We've all been there: An excited family meal to the nearest McDonald's restaurant. The kids are going crazy, whipped up by the promise of high sugar foods, and the all too elusive happy meal toys.
You order your meal, sit down at your table, and the freshly prepared food is brought over to you in due course.
They kids are ecstatic. More often than not, they'd rip the flimsy polythene bagging containing a crudely rendered plastic replica of whatever character is appearing in the latest Disney film to hit cinema screens right open, no doubt sending loose fries and ketchup sachets flying. But today's different. Today, they're here for the food.
The tuck into their child portion hamburgers, perhaps plucking ghastly rinds of gherkin from the abstract mustard/ketchup/mayo swirl contained within the bun, perhaps not. The fries are gobbled up - everyone last one - and not even one bounces from the tiled floor and into the path of a crotchety looking worker with a brush. The hamburger itself comes next, leaving stomachs full and tongues on the prowl for loose splashes of tomato sauce. The happy meal toy sits untouched.
Once home, parents bundle away their children's newly acquired clutter, perhaps to an out of bounds loft, where they are forgotten about for year and years.
10 years pass and the toys a once again stumbled upon, maybe a little dustier now, but a sharp burst of breath reveals the toys have retained their original mint condition to a tee. But the kids have long gone, off perusing their dreams as doctors or movie stars or whatever. So what to do with these now unwanted toys? You could sell them, but how much would they be worth.
Well, unfortunately, not very much. For your standard Happy Meal toys, you're not going to get a very attractive price upon sale for anything under about 20 years of age. Over this age threshold, things don't get much better and you are unlikely to receive anything amounting much more than a few dollars for your deftly collected playthings.
Of course, there are a few exceptions to this otherwise depressingly brassic rule: The most notable being the short lived range of Transformers toys that were packaged with meals in the late 80s. These can fetch a fair few pennies online. But just how can you go about finding out whether your collection is worth anything or not?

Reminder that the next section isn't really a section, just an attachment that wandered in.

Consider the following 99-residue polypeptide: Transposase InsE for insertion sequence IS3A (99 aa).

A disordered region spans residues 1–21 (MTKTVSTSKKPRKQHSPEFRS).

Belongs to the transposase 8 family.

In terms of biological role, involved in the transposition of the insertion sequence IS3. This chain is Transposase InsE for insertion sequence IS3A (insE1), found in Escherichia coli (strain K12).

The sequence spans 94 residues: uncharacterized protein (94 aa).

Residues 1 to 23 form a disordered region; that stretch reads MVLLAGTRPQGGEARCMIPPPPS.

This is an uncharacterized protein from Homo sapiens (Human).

Well, one step is to take to eBay. Just following items of similar description to your will give you a more than decent indication of what to expect when it comes to selling your own molded lumps of plastic on to another loving home.
If you want to really go for it - and can stomach the site of a lot of lonely looking old men clutching arm fulls of children's toys to their chests - you could take yourself along to one of the McDonald's Collectibles Conventions, where you can have your collection formally valued by a 'professional'.
You can pick up and peruse specialty toy publications for classified ads that may be asking out for items already in your collection. For example, Action Man collectors may be after more memorabilia in their collection, and a far more likely to publish an ad in a specialist magazine rather than a broad publication. You can also head to online specialists such as RonaldMcDonaldToys.com, where you can get a rough idea for the prices of your own items, or buy in some more for your collection.
Obviously, full collections are going to be worth more than individual toys, and it may be worth shelling out on that last missing Barbie Doll to round off your collection, bring the grand total price of your toys up just that little bit more. Of course, still-bagged toys and toys in good condition will also be worth heaps more than damaged or soiled versions of the same toy. So look after them!